Holocaust Torah Scroll
The Sefer Torah, number 348 which is shown above is one of the 1564 Czech Memorial Sifre Torah which formed part of the treasures which were saved by being collected in Prague during the Nazi occupation 1939 - 1945 from desolated Jewish communities of Bohemia, Moravia and Silesia, and which then came under the control of the Czechoslovak Government for many years. The Scrolls were acquired, with the help of good friends, from Artia (the Czechoslovak State Cultural Agency) for Westminster Synagogue, where they arrived on the 7th of February 1964.
Some of the collections remain at Westminster Synagogue, a permanent memorial to the martyrs from whose synagogues they come; many of them are distributed throughout the world, to be memorials everywhere to the Jewish tragedy, and to spread light as harbingers of future brotherhood on earth; and all of them bear witness to the glory of the holy Name.
This Scroll came from Lostice and was written in the middle of the 19th century.
This Holocaust Memorial is dedicated to those who perished and to those who survived the darkest period of recent Jewish history. The horrors of "The Shoah" (the Holocaust) are represented by the flames of the ovens and by the tangled barbed wire of the camps. The black granite background is a visual wall of silence, representative of the idea that no words can adequately describe the anguish of those who suffered nor the enormity of this calamity. This sculpture is a mixed media construction of brass, steel, and copper, cold and unyielding in its texture. Prominently displayed at the top of the sculpture is the word Zochreinu ("Remember Us") demanding of us that we not forget the suffering and those whose lives were taken.
There is a special emphasis on remembering the young victims of the Nazi horror. The doll, the tiny pair of shoes, and the bicycle all serve to remind us that one-and-a-half million children were murdered during the HOlocaust. Our Temple Sinai school helped to raise one-and-a-half million pennies - weighing 9000lbs - to symbolize each of the children whose lives were cut short by the Nazis. Additional funds were contributed by members of our congregation. To read more about the pennies raised, click here.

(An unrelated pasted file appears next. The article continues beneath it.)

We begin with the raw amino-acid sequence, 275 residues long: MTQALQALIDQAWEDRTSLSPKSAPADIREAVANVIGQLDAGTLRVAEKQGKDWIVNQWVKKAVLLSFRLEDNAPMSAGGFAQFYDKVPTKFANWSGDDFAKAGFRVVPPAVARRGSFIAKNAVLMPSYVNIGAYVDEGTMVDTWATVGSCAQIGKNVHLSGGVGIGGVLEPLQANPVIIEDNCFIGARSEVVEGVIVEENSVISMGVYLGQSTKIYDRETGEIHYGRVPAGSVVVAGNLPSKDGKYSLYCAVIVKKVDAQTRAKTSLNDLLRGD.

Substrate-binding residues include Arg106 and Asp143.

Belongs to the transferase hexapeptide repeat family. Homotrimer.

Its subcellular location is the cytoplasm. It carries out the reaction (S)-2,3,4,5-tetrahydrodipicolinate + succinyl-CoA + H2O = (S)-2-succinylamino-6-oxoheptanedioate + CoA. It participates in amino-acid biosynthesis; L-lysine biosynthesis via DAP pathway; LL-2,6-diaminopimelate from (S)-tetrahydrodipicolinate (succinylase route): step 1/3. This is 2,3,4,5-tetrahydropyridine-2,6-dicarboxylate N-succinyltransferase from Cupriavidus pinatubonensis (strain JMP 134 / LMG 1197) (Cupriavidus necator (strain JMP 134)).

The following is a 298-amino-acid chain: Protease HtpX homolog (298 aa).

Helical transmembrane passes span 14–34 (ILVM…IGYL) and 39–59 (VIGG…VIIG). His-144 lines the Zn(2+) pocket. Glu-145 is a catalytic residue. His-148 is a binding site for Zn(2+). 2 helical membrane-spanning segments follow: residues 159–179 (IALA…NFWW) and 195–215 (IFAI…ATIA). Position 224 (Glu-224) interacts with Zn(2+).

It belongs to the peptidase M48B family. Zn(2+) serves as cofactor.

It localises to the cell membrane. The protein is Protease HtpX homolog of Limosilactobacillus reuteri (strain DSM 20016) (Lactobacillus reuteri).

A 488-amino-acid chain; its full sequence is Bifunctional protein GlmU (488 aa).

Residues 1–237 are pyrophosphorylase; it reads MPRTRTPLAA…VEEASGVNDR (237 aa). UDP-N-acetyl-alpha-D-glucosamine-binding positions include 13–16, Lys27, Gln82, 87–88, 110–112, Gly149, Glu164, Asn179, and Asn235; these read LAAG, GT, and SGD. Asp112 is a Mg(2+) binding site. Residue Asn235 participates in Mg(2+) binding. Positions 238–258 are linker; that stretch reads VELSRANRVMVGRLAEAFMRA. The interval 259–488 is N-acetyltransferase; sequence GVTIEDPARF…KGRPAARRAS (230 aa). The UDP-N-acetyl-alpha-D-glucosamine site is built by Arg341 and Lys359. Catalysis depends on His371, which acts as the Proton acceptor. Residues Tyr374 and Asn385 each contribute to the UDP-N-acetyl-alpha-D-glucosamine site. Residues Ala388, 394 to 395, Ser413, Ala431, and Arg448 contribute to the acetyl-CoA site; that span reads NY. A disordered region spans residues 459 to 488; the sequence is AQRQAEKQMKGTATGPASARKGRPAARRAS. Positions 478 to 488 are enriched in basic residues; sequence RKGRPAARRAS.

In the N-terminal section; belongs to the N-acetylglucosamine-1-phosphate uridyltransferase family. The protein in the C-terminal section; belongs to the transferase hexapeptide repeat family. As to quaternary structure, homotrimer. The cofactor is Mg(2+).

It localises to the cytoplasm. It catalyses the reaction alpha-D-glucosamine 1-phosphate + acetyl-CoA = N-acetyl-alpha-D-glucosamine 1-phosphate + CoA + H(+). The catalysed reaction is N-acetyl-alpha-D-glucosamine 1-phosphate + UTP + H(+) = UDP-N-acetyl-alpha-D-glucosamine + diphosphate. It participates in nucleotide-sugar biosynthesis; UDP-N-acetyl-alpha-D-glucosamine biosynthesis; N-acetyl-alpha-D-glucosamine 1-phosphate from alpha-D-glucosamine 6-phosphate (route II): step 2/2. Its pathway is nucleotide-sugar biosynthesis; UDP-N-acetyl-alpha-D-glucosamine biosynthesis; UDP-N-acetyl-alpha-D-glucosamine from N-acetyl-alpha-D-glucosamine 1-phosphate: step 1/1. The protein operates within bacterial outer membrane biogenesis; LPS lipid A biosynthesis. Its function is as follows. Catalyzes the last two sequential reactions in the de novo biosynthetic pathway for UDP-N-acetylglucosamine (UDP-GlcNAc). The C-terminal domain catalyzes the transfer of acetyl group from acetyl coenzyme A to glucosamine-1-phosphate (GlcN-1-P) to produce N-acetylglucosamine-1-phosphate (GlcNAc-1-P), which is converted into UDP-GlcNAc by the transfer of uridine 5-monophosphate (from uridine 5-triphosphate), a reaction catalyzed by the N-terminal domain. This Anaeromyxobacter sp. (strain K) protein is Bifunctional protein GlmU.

The enshrined Torah scroll that appears in the center of the piece is intended to bring light to the darkness of the sculpture. This scroll is one of two Torah scrolls on loan to our synagogue from Westminster Synagogue in London, England. These were two of 1,564 Czech Memorial Scrolls which were purchased from the Czechoslovak Communist state and taken back into Jewish hands in 1964 by Westminster Synagogue. The Torah scrolls have found a home in synagogues around the world testifying to the Jewish People's survival and rebirth.
Entangled in the barbed wire are several sacred objects, integral to Judaism: a burnt prayer book open to the Sh'ma (our affirmation of a single God); a fractured set of tablets symbolizing "the Ten Commandments"; a set of broken Shabbat candle sticks representing the home; and a cracked menorah that reminds us of our sacred traditions.
On the left-hand side, are the words of a contemporary prayer entitled "We Remember Them" recited as part of our Yizkor service throughout the year. The words remind us to remember the Holocaust's victims in our thoughts and prayers.
Appearing on the right-hand side of the memorial is the quote "We laughed, we played. We loved, we prayed. We are the children you remember." This comes from a book that asks us to remember the children who never had the chance to live, to grow, and to flourish.
On the Torah scroll, there hangs a small silver breastplate which is all that remains of a synagogue in Vettweiss, Germany destroyed on Kristtalnact in 1938. It was donated by Lotte Marcus, a Holocaust survivor from Vettweiss.
This memorial was created by David Ascalon of the Ascalon Studios in New Jersey in concert with the Holocaust Memorial Committee of Temple Sinai.
The Holocaust Memorial was dedicated on Thursday, April 19, 2001.
Special Thank You To our
Holocaust Memorial Committee
Ethel Chernow z"l
Jerome Hirsch z"l
Selma Hirsch z"l
Ed Kashub z"l
Jack Kolodner z"l
Anneliese Nossbaum z"l